Questions around death planning can feel overwhelming: Cremation or burial or natural organic reduction? What will your family want, and what will it cost? Do you really need to think about all this if you're young and healthy right now—or can you put off these decisions until you're older or dealing with a life-threatening illness?
Yahoo Life's recent article entitled “Should You Pre-Pay for Your Own Funeral as Part of Estate Planning?” says there are major benefits to pre-planning and even pre-paying for a funeral now—no matter what your age or health status. It is an important step in planning with your Estate Planning Lawyer.
Most deathcare professionals agree that funeral pre-payment has valuable benefits for people of all ages and health statuses.
A major benefit to pre-planning and pre-paying is the emotional support and relief they offer family members and friends.
Maggie McMillan, vice president of the Los Angeles-based Wiefels Group and All Caring Solutions Cremation and Funeral Services, explains that “if and when the unexpected happens, you want everyone to already know what your wishes are because that will make it easier when hard emotions inevitably come up after you are gone.”
Knowing that your family is prepared and taken care of with prepayment can also help alleviate your own stress and better your mental health.
Another plus of pre-paying for your funeral is that, depending on what method of pre-payment you get, you can often lock in a price guarantee on services and merchandise based on current pricing on the day that you plan. This can protect your family from industry inflation and price fluctuation.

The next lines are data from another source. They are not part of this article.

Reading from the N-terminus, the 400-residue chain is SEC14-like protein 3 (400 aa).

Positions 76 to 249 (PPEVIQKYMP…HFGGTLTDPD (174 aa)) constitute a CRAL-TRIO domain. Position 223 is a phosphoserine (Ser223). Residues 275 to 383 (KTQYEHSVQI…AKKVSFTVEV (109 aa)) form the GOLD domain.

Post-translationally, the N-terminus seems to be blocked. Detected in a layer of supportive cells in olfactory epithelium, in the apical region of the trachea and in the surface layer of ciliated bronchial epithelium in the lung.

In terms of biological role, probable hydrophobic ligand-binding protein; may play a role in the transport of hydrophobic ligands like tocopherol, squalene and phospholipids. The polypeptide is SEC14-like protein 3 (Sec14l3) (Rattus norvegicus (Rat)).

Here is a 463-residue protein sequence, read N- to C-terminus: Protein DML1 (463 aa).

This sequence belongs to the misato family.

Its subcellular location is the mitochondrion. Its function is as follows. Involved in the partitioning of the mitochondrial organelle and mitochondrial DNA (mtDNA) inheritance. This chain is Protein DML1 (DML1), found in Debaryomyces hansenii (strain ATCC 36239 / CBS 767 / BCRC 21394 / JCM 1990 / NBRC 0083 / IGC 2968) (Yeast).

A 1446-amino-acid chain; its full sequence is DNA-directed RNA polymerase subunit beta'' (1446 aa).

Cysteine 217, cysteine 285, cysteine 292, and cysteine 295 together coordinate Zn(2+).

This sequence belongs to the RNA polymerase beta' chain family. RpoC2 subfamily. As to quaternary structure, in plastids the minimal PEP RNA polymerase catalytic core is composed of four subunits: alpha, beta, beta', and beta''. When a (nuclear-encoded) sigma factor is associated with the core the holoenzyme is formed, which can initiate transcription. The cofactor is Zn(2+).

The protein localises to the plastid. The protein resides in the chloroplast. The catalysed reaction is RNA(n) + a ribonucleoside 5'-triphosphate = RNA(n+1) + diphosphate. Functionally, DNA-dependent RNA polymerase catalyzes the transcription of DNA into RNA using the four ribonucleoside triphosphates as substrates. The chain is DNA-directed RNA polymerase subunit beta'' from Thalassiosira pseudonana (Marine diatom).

Funeral costs double every decade, on average. Therefore, if you're looking at pre-paying for a service that costs $3,000 today but didn't pre-pay and pass away 10 years later, your fees might be upwards of $6,000 for the exact same service.
For some people, all aspects of pre-planning and paying may not seem the right option. Consult with an Estate Planning Lawyer with questions.
For instance, a plan that isn't transferable to different states doesn't make sense for individuals who move around frequently.
In that case, talking to loved ones about what your final wishes are (including where you'd like to end up, and the disposition method) would be a relief for them, in case the unthinkable happens.
Call an experienced Thousand Oaks Estate Planning Lawyer with questions. Book a Call
Reference: Yahoo Life (Feb. 17, 2022) “Should You Pre-Pay for Your Own Funeral as Part of Estate Planning?”